While obviously in type and imagery the religious art of Cyprus shares in a common tradition of Orthodoxy, it is nonetheless distinctive, of its own nature, thus paralleling the status of the Church in Cyprus as autocephalous, that is, autonomous within a wider oikoumene.
Since the nineteenth century Cyprus has had built public buildings (schools, museums, post offices) and public monuments that sit easily within the artistic ideologies of the rest of the world. Since the Second World War, however, certain figures have emerged who not only hold their own in a wider context but also individually excel. A painter such as Christopher Savva (1924-1968), while he undoubtedly drew on his training and experiences in London and Paris, returned to his homeland to produce an art that was also emphatically of Cyprus. More recently, Stass Paraskos, while learning from the time he spent practising and teaching painting in England, has returned to Cyprus to continue producing work that is distinctive, personal and original – all qualities he seeks to instil in students at the Cyprus College of Art in Paphos which he founded and still runs.
The work of Andreas Charalambides is certainly of the present, yet it is also timeless and resonant of the past. The title figure in Orpheus reflected in a broken mirror is drawn from antiquity; his lyre and the pipes, as well as a lyre, a bust, an amphora in other paintings are all clear markers of the classical past. Yet Three Muses, while they may sound antique, are emphatically of today. Occasionally one of his figures features a mask – is this a symbol of a layering of identity, one age attempting to conceal the living presence of another beneath?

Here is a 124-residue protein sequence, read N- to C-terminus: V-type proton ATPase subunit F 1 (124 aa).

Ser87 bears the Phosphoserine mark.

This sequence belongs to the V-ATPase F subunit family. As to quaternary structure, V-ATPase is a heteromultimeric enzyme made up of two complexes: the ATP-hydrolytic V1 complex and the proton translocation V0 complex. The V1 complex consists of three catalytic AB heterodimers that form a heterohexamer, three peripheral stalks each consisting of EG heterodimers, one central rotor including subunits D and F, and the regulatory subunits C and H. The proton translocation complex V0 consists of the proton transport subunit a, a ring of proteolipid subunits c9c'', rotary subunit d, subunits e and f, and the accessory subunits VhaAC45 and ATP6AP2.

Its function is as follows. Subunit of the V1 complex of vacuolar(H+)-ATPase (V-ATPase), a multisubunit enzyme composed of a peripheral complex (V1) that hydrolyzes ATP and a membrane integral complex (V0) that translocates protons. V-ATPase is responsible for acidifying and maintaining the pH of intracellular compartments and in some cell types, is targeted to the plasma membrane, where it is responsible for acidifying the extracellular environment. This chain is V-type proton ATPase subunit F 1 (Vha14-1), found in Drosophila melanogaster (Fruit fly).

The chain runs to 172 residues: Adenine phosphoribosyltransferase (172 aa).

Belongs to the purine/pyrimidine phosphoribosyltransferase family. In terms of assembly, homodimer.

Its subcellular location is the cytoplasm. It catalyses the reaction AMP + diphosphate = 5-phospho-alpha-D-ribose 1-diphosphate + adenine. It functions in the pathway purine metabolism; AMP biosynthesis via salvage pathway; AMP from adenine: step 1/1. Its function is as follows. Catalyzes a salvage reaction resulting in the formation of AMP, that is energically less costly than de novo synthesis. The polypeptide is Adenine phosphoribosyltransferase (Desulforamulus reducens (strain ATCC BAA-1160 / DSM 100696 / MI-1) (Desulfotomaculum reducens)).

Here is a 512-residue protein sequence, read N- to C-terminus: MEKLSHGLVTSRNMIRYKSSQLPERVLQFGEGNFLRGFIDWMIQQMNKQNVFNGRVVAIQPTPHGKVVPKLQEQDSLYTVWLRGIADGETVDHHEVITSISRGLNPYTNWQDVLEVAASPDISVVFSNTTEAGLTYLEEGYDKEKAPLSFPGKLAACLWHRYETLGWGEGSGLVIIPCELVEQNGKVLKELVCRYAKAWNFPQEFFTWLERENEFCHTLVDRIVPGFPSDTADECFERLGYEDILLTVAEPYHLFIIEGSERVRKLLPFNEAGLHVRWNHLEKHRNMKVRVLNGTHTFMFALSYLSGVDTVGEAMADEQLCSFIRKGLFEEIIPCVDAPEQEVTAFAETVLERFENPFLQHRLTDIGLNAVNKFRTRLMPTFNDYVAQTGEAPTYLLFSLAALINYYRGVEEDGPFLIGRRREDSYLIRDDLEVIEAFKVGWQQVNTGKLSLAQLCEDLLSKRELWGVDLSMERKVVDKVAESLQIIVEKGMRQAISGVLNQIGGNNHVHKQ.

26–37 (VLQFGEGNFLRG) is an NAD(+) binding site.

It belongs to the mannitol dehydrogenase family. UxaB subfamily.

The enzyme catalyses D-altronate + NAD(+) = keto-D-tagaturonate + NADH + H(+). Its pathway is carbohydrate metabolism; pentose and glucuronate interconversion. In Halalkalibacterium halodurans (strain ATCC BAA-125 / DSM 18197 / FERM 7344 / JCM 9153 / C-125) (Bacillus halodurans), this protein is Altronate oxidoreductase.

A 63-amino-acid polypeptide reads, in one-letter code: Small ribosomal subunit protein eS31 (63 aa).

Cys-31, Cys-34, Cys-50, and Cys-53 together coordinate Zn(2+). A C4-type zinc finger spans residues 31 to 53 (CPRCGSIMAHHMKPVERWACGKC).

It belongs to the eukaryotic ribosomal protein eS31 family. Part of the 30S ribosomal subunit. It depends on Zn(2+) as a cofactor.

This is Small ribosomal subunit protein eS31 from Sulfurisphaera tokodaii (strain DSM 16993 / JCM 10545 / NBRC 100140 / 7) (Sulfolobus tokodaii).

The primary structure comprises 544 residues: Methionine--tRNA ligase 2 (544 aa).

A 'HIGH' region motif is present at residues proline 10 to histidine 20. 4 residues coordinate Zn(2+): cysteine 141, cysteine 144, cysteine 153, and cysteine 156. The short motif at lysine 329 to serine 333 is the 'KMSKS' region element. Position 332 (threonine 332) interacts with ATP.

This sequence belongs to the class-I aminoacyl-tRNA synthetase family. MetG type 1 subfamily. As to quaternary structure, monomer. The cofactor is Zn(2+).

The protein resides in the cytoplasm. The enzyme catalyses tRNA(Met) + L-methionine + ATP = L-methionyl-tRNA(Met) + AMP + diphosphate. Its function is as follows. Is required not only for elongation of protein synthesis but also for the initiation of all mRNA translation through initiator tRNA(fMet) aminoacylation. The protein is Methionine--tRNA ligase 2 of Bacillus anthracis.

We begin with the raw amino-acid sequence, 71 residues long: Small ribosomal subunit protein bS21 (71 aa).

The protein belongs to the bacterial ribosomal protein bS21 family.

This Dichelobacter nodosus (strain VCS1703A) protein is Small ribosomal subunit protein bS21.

A suggestiveness, a sense of mystery pervades Andreas’ work, many paintings insistently maintain their detachment, much as the icons and mural paintings of medieval Cyprus remain relentlessly seeking to impose a sense of awe. Similarly the presence of shadows, the darker tones, apart from a universal psychic relevance or a reference to that present day political threat mentioned before, these passages of the dark evoke the enclosed, tenebrous majesty of that original physical environment where one should truly view Byzantine church art in its genuine context, while the glowing colours, fretted in gold, of the icon may be the distant inspiration for the golds and translucencies of certain Charalambides paintings.
Others, though, are bright, cheerful, of today, possibly symbolising that light and celebration that are also characteristic of Cyprus. One remembers the happy scenes of the mosaics at Paphos or the frequent brilliance of the beach near Pissouri where Aphrodite in legend came ashore. Unlike many stories of old where several places lay claim to be an original site – at least seven have asserted they were the birthplace of Homer, in one’s school days one was taught to recite: “Smyrna, Rhodos, Colophon, Salamis, Chios, Argos, Athinae” – this spot seems undisputed, and it can serve as archetype for the uniqueness of Cyprus’ artistic riches, which continue into the present day and include the work of Andreas Charalambides.”
Fine Art Department
University of Leeds